Choosing a new secondary school can be an exciting yet stressful activity. As your child begins another chapter of their life, you may be looking at their options for secondary schools and wondering how to pick the perfect one. Don’t worry, many of the students at our mathematics tuition centre have faced the same difficulties before. We’ve consolidated this list of pointers to help you choose the right secondary school for your child!
Not all subjects are offered in every school. If your child is interested in taking certain subjects, such as music, art, design and technology, food and nutrition, or other less common ones, you may need to look at which schools offer them.
Even for “regular” subjects, some schools may also not offer subject options such as pure sciences, triple sciences, triple humanities, or certain humanities. As such, it is a good idea to review the subject list when looking at your child’s options for secondary schools.
Similarly, most schools offer only a selection of CCAs and enrichment programmes. Some schools are known for their award-winning sports teams, while others are renowned for their arts societies, and yet others have been alma maters of great leaders. Since almost every student is expected to participate in a CCA while they are in secondary school, you might as well look at the list of available CCAs with your child and decide which ones to go for.
Didn’t score high enough to get into your child’s secondary school of choice? Not to worry – your child can still register under the Direct School Admission (DSA) scheme. The application is done before your child takes the PSLE, and is based on a talent or skill. For example, if your child has been actively playing for the school’s tennis team, they may be eligible to apply for DSA with their skill in tennis. A wide range of talents can be applicable for DSA, including sports, performing arts, public speaking, leadership, uniformed groups, or even being especially good in a certain subject. Some of our students managed to get a DSA placing with the skills they learned from our primary math tuition in Singapore!
If your child is accepted under DSA, they will be guaranteed a placement in a particular secondary school. However, this comes with a catch – your child will typically be expected to join the secondary school’s CCA for the skill they got accepted for, or take the subject they applied to DSA with. The idea is that the school accepts a student who may not have met the minimum PSLE score requirement, but has a particular skill or talent they can use to contribute to the school.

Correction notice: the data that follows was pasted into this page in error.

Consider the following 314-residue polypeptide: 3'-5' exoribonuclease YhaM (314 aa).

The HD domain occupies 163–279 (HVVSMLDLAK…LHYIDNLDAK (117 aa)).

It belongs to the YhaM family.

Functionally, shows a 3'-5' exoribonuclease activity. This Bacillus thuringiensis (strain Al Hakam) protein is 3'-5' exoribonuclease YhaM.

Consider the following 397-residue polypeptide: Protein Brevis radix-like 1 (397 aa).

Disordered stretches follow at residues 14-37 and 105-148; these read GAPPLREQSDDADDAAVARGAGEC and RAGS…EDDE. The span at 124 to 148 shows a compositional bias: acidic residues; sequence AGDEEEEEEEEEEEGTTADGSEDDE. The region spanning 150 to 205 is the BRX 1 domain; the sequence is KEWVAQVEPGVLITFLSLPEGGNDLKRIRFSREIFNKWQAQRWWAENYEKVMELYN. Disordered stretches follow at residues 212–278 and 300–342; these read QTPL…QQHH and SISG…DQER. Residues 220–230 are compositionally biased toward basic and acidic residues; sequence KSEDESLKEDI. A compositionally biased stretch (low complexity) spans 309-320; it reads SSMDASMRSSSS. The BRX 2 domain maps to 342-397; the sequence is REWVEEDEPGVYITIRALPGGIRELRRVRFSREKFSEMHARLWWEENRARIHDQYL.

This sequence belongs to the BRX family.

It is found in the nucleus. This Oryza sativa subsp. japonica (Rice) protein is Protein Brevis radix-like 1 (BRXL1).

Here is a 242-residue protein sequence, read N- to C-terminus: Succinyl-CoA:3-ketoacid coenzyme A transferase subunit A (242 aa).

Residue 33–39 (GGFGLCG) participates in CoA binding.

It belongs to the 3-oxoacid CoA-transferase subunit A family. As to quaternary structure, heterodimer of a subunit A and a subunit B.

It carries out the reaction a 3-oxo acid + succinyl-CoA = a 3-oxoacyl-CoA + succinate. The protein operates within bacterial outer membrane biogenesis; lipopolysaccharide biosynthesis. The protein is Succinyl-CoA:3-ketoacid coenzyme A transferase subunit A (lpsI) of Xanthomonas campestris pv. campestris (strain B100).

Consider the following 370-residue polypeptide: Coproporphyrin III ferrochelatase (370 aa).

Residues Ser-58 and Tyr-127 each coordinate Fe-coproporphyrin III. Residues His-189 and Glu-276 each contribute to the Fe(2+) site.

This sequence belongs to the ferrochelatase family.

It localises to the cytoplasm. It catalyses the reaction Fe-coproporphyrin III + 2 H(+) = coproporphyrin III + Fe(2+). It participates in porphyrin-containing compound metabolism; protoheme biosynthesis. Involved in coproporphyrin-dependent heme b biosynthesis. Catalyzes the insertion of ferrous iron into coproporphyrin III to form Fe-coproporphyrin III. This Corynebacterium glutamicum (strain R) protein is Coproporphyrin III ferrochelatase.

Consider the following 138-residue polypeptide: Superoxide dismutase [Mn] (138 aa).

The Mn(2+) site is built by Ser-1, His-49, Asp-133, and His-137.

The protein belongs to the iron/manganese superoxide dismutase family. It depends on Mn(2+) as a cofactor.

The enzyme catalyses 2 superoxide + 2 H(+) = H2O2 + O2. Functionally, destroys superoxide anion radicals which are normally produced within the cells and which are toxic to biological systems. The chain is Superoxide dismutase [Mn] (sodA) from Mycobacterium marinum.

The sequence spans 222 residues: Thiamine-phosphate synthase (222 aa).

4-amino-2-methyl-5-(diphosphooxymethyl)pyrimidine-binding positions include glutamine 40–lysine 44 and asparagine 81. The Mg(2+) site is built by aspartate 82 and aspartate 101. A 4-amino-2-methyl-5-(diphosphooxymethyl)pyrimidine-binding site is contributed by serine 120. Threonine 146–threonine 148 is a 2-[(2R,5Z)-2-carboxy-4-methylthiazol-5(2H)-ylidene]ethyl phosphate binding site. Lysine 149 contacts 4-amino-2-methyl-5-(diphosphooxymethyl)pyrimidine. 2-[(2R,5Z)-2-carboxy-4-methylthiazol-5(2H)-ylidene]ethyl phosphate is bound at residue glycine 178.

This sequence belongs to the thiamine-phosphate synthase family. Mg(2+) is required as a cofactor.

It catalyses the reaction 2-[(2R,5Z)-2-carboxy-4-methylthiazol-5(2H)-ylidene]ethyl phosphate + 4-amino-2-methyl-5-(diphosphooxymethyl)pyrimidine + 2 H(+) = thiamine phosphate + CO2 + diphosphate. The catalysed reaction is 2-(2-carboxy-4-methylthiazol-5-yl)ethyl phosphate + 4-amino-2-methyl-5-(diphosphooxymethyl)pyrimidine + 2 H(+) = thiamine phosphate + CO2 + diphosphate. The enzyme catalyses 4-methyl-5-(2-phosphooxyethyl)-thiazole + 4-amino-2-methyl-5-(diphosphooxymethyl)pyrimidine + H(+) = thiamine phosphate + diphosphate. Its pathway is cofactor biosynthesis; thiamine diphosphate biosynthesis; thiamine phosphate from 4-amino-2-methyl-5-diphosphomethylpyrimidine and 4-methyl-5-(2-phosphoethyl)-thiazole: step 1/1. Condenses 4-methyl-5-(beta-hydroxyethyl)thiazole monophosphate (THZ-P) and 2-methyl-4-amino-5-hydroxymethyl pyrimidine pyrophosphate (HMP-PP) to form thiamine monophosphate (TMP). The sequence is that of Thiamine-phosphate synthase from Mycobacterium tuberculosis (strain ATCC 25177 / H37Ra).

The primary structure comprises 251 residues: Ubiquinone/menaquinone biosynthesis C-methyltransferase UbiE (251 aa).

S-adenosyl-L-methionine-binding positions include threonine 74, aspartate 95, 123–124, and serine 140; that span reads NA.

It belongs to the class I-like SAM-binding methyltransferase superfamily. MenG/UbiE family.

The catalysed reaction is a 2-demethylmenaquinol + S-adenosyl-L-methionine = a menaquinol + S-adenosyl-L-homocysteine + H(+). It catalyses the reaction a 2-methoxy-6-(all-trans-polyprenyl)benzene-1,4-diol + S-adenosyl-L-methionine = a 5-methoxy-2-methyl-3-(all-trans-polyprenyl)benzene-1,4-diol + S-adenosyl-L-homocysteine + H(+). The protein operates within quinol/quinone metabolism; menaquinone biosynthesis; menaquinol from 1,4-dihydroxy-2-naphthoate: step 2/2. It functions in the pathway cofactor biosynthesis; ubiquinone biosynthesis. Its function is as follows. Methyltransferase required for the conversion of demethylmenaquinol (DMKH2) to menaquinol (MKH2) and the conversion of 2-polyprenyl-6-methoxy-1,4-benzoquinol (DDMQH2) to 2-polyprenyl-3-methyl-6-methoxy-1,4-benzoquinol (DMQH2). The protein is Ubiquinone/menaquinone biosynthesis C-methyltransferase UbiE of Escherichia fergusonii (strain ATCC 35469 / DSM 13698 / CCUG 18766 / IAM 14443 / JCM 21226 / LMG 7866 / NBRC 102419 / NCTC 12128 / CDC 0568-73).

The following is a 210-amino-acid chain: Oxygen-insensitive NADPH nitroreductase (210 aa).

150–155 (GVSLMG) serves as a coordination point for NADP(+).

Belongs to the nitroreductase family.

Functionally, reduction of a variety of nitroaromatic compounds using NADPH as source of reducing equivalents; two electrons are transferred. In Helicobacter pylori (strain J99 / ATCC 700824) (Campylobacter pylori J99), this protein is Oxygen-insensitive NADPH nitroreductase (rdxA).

Many students wish to attend the school of their dreams, but is it worth the inconvenience and reduced sleep if the school is very far away? These days, commute in Singapore isn’t much of a problem, but the distance to school is something for you and your child to consider, depending on how far away the school is and how early your child may need to wake up to make it to school on time. It’s worth noting that secondary schools tend to have longer hours than primary schools – add a CCA and your child may be spending most of the day in school and coming home near dinnertime, then having to wake up early for the next school day. As such, some students may prefer a secondary school closer to their home. Alternatively, you can also find a school close to somewhere your child will frequent, such as a mathematics tuition centre.
A little lower on our list is the PSLE T-score criterion, which has become less of a deciding factor in choosing a secondary school. Traditionally, students were restricted by their PSLE T-scores to a selected number of secondary schools based on the cut-off scores. More prestigious schools would only accept the top percentage of the cohort, so the higher the T-score, the more choices your child would have. A lower score meant a lower likelihood of getting into your child’s preferred school, especially if the cut-off score was higher than your child’s PSLE score. Lots of emphasis was placed on attaining the highest score, leading to primary math tuition in Singapore becoming mainstream. Students were given a handbook with each school’s cut-off points for the previous year for a rough idea of each school’s minimum score.
However, from January 2021 onwards, the T-score system has been discontinued and replaced with Achievement Levels (ALs). With a wider band of scoring, it is more likely for multiple students to achieve the same PSLE score. Secondary school posting is done in order of scores, so this is something you and your child will need to keep in mind. Of course, it is always best